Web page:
In cynical moments, to which I am prone, I wonder if maybe this is all simply an amalgamation of other mythical lost cities: Atlantis, Carcosa, R’Lyeh. But the thought occurs; I am not the only one who has visited this place. Would it not make sense that others, more gifted in poetry and prose than myself might have taken inspiration from their own journeys there and attempted to scribe the things they had seen, to try and convey to others the idea of a city lost amid time, utterly separate from our own assumptions of space, physics, time and law?


Waiting Area

A man sits behind the wheel of a car at night, rain beating against the windshield. On the seat behind him, a massive, overspilling bag of dirty laundry. He passes by several launderettes who are closing for the night, brow furrowed, until his face is illuminated.

The car comes to a stop in front of a small, green but well-lit launderette. The neon sign in the window says “24/7”

The man enters the launderette, lugging his huge messy bag along with him. Despite the apparent lateness, the waiting area is full. Those waiting appear sullen, worn-out, aged. On reaching the counter, a man appears suddenly to greet him.

LAUNDERETTE: Good Evening Sir.

MAN WITH LAUNDRY: Hi, I’m glad your open. I know it’s late, and it looks as though you’re busy, but what kind of time estimate can you give me on…

The man swing his huge bag onto the counter with a straining sound.


The man behind the counter takes the slightest glance over the amassed washing, and limply lifts a sock with his fingertip.

L: Oh I’m sure we can have your laundry finished in 40 minutes.

The Man With Laundry looks stunned

MWL: Sorry? Can’t of… I thought I heard you say 40 minutes?

L: That’s right, Sir. Feel free to wait here or pop out; we’ll have your laundry washed, dried and ready for you.

The Man With Laundry smiles widely, and reaches for his wallet.

MWL: That’s fantastic, really great. How much do I owe you for that? Do you need to weigh it, or…?

The Launderette smiles his enigmatic smile.

L: Sir, your first laundry session here is of course complimentary.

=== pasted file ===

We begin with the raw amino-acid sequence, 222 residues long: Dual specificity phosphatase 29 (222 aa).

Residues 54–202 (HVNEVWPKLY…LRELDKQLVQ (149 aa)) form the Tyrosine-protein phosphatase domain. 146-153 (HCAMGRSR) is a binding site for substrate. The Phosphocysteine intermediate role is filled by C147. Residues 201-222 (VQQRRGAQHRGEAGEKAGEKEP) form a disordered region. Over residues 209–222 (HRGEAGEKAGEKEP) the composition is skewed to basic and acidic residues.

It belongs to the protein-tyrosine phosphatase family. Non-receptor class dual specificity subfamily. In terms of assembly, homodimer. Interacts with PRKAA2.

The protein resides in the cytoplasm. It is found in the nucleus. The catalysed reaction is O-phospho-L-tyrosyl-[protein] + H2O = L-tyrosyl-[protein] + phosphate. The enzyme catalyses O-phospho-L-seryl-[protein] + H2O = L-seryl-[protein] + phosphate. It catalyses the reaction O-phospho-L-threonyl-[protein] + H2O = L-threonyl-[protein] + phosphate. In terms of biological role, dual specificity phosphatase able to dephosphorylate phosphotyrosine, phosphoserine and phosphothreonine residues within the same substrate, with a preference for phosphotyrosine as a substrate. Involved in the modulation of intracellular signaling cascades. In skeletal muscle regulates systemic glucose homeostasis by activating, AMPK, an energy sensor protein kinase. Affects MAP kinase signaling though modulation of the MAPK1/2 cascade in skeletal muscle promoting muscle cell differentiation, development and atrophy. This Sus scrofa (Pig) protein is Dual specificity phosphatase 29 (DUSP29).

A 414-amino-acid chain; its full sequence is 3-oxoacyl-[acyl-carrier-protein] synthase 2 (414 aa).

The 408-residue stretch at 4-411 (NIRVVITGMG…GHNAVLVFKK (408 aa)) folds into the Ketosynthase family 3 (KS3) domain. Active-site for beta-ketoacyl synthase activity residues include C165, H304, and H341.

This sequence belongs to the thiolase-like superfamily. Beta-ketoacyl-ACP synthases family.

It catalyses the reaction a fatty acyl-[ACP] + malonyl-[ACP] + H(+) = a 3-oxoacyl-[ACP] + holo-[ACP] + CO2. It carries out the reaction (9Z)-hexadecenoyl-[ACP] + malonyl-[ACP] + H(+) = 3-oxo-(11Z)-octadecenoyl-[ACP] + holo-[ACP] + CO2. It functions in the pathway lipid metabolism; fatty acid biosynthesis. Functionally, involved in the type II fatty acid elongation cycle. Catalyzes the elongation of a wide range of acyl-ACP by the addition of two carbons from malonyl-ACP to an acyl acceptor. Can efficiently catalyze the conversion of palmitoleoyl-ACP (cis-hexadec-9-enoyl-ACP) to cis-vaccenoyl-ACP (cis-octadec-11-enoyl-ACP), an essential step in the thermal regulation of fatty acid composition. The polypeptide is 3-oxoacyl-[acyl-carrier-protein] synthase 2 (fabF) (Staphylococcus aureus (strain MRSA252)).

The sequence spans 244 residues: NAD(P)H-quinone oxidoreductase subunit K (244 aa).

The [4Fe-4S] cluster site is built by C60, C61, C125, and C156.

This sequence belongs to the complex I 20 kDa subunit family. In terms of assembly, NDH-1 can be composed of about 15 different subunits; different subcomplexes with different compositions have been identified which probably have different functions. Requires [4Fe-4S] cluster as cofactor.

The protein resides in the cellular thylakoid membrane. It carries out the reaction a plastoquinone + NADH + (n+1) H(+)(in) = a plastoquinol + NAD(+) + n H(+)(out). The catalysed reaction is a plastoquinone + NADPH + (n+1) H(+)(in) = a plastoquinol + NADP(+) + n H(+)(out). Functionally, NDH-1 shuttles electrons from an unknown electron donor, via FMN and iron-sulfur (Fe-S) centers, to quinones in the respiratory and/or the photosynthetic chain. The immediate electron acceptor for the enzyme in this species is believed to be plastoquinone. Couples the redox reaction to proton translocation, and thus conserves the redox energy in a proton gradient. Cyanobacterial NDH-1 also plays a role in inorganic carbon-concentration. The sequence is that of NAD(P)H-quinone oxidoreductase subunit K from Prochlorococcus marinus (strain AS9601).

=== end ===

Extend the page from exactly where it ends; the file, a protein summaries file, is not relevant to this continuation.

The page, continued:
The Man With Laundry’s smile falters a bit.

MWL: Complimentary? As in… for free?

L: That’s absolutely right, sir.

MWL: Well… what’s the game, then?

L: As a new business in the area, we want to build a… report with our clients, and as such we are offering complimentary cleaning services to any locals on their first visit.

The Launderette suddenly leans forward jerkingly, eyes intense and piercing those of the Man With Laundry.

L: We understand that many are hesitant to leave their laundry with us, after hearing such wild promises. We encourage you to stay in our waiting area; we promise your laundry will be with you presently.

The Man With Laundry is a bit taken aback by the Launderette’s tonal shift, and decides to go ahead with it. He pushes the laundry gently to the Launderette with a slight smile and the Launderette takes his cue to grab the bag and take it to the back.

The Man With Laundry walks to the chairs of the waiting area and takes a seat. He can’t wait to see this; how the hell are they going to wash and dry all that in 40 minutes?

Looking about him, he takes in the others who are waiting in greater detail. They are a pitiable bunch; signs of poverty and hard living etched into their faces, necks and hands. They scratch at themselves absentmindedly or just stare at the floor, some of them mumbling to themselves and drawing their collars up over their withered necks.

Before he knows it, the Launderette is back at the counter, which is topped by a much-better-folded bag of laundry.